If you receive disability benefits through Social Security and your disabling medical condition improves, and you are able to return to work and perform substantial gainful activity, your SSDI benefits will likely be discontinued. Under the Social Security Administration guidelines, SSDI benefits are subject to reporting requirements and disability reviews that show changes in a recipient’s medical condition or personal circumstances. If you receive SSDI benefits, your benefits can be suspended or terminated if you fail to report improvements in your medical condition.

For help with SSDI benefits in Illinois, contact the Social Security disability attorneys at Ankin Law in Chicago. Call 872-529-9377.

How Does SSDI Work?

The Social Security Administration (SSA) is the federal agency that is responsible for providing Social Security disability insurance (SSDI) to eligible disabled persons. To receive SSDI benefits, you must fill out an application and meet specific eligibility requirements under both federal and state guidelines.

In Illinois, the Bureau of Disability Determination Services (DDS) is the state department that makes the initial determinations about eligibility for Social Security disability benefits. When you apply for SSDI benefits in Illinois, DDS is the agency that is responsible for reviewing your application, gathering information to support your disability, and approving your disability claim. If your application is approved by DDS, you will be entitled to receive monthly benefit payments for your disability under federal and state guidelines.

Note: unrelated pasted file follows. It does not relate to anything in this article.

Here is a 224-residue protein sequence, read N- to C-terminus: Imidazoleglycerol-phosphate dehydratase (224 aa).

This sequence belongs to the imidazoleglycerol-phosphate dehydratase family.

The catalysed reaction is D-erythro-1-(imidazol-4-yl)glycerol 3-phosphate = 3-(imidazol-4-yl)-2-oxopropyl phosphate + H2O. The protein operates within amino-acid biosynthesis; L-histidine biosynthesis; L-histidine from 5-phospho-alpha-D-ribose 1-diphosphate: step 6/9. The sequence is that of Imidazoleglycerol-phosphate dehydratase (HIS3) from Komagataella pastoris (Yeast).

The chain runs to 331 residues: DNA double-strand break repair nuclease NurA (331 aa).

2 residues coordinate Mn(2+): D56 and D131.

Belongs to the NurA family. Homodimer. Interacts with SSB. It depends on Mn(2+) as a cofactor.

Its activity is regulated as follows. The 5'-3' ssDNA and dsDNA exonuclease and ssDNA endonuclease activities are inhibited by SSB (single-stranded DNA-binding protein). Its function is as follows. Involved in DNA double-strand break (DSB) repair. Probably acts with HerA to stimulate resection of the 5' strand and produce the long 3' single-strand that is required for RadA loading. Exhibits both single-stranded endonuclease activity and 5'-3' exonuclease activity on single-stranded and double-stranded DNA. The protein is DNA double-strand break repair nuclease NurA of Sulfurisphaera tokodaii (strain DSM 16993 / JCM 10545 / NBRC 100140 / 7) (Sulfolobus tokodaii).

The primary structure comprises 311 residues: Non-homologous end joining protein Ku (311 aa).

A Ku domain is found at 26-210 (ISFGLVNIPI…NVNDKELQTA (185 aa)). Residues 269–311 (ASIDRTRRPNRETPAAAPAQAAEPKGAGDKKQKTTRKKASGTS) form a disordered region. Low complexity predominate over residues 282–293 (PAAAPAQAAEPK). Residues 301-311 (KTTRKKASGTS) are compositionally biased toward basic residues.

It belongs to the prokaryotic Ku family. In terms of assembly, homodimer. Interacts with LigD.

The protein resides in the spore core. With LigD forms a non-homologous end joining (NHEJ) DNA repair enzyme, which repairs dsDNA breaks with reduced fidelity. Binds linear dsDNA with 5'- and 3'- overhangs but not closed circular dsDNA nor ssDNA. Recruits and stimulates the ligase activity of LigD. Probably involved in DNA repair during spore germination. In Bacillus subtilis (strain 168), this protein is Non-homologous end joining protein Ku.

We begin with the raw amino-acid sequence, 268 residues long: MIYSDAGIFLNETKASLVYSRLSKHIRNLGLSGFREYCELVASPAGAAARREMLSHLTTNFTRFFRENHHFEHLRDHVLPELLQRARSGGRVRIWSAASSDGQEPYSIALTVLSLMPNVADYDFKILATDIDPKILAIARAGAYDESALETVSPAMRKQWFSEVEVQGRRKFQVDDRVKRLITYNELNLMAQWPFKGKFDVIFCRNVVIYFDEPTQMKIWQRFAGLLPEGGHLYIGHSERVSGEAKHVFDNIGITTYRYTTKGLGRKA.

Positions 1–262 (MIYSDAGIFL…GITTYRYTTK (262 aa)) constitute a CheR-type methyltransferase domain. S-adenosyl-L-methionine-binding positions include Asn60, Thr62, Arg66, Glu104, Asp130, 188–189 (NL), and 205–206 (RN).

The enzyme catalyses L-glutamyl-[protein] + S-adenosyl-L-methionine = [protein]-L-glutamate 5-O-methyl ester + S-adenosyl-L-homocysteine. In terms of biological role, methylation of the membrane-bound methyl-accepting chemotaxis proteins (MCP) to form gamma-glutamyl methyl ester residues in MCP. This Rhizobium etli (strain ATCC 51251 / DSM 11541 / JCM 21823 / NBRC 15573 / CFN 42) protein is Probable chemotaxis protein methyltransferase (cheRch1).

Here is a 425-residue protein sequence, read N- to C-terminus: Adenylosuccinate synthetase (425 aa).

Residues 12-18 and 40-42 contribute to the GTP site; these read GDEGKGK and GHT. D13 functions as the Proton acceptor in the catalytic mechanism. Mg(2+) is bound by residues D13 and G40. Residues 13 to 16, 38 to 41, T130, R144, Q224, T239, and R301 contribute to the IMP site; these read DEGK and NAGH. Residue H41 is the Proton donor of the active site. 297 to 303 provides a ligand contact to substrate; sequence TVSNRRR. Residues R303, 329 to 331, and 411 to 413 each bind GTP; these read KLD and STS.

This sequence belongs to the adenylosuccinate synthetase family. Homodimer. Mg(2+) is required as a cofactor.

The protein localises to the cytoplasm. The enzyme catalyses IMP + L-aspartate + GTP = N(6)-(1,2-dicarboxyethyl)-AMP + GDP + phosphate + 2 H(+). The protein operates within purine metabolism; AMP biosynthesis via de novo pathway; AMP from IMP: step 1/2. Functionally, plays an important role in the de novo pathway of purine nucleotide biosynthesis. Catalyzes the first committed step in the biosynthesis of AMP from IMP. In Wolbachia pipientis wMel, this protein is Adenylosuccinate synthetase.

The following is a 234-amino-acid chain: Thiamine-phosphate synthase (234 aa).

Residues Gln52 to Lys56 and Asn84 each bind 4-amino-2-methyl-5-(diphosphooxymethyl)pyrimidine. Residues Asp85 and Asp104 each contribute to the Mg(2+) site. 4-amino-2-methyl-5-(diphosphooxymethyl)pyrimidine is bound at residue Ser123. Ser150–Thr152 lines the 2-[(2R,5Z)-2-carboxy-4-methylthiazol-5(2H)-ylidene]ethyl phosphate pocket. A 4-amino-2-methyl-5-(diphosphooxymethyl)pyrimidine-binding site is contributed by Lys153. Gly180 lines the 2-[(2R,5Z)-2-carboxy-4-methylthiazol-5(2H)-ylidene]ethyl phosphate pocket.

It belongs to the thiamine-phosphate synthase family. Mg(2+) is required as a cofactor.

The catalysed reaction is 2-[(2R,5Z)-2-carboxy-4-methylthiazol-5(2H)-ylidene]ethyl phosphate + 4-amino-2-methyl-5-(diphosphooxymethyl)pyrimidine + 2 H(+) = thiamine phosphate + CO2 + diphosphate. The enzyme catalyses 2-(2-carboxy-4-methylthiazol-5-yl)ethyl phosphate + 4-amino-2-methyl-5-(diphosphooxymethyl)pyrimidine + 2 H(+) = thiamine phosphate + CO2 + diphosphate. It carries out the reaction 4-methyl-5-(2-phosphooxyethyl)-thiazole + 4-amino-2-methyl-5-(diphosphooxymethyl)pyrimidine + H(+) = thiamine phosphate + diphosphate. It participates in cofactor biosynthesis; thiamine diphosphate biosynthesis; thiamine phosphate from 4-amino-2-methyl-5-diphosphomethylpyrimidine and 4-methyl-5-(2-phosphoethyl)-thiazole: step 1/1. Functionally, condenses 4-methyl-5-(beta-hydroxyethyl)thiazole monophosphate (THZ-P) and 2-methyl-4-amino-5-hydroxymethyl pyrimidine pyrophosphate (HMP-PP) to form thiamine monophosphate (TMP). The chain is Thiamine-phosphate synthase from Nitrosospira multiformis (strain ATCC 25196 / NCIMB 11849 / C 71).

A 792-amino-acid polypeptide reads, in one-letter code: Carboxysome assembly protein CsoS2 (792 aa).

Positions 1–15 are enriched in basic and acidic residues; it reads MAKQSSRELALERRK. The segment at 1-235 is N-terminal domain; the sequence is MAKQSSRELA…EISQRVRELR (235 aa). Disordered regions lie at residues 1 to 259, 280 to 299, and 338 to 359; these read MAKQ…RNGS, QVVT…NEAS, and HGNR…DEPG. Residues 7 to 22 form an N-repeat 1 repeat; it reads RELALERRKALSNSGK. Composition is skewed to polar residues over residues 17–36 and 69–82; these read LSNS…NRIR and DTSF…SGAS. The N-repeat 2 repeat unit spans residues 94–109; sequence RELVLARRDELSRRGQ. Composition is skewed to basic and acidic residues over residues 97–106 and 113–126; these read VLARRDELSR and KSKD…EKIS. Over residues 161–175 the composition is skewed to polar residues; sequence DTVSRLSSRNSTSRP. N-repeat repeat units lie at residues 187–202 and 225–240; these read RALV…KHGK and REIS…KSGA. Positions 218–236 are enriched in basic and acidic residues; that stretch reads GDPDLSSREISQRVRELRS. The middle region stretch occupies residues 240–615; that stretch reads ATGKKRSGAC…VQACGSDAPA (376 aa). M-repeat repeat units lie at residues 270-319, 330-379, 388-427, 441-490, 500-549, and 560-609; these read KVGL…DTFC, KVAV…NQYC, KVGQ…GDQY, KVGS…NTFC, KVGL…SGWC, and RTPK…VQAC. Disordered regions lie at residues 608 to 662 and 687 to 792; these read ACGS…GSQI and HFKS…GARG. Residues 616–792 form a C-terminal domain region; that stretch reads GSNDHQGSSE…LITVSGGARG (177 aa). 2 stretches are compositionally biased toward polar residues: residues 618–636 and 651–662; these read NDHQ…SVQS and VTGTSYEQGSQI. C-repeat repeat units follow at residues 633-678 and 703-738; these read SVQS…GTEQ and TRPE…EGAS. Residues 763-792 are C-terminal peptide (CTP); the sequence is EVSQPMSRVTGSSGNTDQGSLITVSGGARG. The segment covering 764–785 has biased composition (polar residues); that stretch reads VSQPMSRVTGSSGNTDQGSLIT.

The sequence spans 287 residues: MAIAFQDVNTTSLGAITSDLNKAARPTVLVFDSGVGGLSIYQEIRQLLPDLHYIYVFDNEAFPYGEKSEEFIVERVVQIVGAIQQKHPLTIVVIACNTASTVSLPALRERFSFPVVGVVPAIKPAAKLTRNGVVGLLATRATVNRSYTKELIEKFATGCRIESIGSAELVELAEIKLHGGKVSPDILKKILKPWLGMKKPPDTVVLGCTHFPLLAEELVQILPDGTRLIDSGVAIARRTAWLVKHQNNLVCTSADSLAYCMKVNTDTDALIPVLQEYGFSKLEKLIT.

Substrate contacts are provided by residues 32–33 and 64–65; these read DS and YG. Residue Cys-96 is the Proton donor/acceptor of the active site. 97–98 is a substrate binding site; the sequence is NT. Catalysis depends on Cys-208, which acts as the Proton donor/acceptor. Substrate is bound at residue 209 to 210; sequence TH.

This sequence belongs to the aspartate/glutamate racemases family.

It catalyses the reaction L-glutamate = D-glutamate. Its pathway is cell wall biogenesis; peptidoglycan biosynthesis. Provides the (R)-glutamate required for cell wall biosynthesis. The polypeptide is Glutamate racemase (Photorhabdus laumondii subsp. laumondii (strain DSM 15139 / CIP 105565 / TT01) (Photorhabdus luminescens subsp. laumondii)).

How Does the SSA Determine Disability?

To determine disability, the SSA uses a 5-step process. To qualify for benefits, the applicant must meet two basic requirements: 1) – must have worked in jobs covered by Social Security, and 2) – must have a medical condition that meets the definition of disability under SSA guidelines. The 5-step qualification process is evaluated by asking the applicant these important questions:

1.      Are You Working?

The SSA uses earning guidelines to evaluate an applicant’s substantial gainful activity (SGA). If the applicant is working in 2024 and earning more than $1,500 monthly, or $2,590 if blind, the applicant will not be considered to have a qualifying disability. According to SSA guidelines and disability benefits 101, you are not allowed to engage in SGA if you are disabled.